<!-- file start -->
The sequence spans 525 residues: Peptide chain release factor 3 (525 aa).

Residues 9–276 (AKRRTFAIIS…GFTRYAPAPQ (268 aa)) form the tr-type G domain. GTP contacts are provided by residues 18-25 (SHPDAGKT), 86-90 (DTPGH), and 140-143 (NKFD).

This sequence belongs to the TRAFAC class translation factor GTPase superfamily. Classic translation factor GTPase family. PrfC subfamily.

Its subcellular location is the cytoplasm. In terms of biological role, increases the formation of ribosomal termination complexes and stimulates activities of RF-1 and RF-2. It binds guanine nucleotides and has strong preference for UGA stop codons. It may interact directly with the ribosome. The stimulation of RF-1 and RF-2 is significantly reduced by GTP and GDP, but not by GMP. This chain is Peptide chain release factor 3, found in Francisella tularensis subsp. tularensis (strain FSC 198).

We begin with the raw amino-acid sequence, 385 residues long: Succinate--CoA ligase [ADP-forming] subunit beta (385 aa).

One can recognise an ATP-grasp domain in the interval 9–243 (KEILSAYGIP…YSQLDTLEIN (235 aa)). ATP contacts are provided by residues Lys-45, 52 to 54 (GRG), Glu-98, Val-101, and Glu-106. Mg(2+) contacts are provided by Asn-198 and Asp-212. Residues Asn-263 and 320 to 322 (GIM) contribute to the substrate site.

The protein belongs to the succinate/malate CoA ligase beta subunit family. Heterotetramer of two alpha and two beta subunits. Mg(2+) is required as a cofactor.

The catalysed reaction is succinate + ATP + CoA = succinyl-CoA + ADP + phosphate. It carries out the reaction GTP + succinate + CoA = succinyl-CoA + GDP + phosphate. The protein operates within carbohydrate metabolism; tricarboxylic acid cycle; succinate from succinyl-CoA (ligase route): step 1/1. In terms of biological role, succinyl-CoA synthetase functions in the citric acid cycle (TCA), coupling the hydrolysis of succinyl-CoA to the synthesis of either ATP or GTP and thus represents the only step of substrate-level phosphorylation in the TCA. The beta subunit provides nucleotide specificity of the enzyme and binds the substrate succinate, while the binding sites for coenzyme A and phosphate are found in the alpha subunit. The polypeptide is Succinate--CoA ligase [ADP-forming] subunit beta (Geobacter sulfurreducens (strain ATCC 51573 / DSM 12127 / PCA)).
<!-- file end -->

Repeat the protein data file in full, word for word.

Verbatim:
The sequence spans 525 residues: Peptide chain release factor 3 (525 aa).

Residues 9–276 (AKRRTFAIIS…GFTRYAPAPQ (268 aa)) form the tr-type G domain. GTP contacts are provided by residues 18-25 (SHPDAGKT), 86-90 (DTPGH), and 140-143 (NKFD).

This sequence belongs to the TRAFAC class translation factor GTPase superfamily. Classic translation factor GTPase family. PrfC subfamily.

Its subcellular location is the cytoplasm. In terms of biological role, increases the formation of ribosomal termination complexes and stimulates activities of RF-1 and RF-2. It binds guanine nucleotides and has strong preference for UGA stop codons. It may interact directly with the ribosome. The stimulation of RF-1 and RF-2 is significantly reduced by GTP and GDP, but not by GMP. This chain is Peptide chain release factor 3, found in Francisella tularensis subsp. tularensis (strain FSC 198).

We begin with the raw amino-acid sequence, 385 residues long: Succinate--CoA ligase [ADP-forming] subunit beta (385 aa).

One can recognise an ATP-grasp domain in the interval 9–243 (KEILSAYGIP…YSQLDTLEIN (235 aa)). ATP contacts are provided by residues Lys-45, 52 to 54 (GRG), Glu-98, Val-101, and Glu-106. Mg(2+) contacts are provided by Asn-198 and Asp-212. Residues Asn-263 and 320 to 322 (GIM) contribute to the substrate site.

The protein belongs to the succinate/malate CoA ligase beta subunit family. Heterotetramer of two alpha and two beta subunits. Mg(2+) is required as a cofactor.

The catalysed reaction is succinate + ATP + CoA = succinyl-CoA + ADP + phosphate. It carries out the reaction GTP + succinate + CoA = succinyl-CoA + GDP + phosphate. The protein operates within carbohydrate metabolism; tricarboxylic acid cycle; succinate from succinyl-CoA (ligase route): step 1/1. In terms of biological role, succinyl-CoA synthetase functions in the citric acid cycle (TCA), coupling the hydrolysis of succinyl-CoA to the synthesis of either ATP or GTP and thus represents the only step of substrate-level phosphorylation in the TCA. The beta subunit provides nucleotide specificity of the enzyme and binds the substrate succinate, while the binding sites for coenzyme A and phosphate are found in the alpha subunit. The polypeptide is Succinate--CoA ligase [ADP-forming] subunit beta (Geobacter sulfurreducens (strain ATCC 51573 / DSM 12127 / PCA)).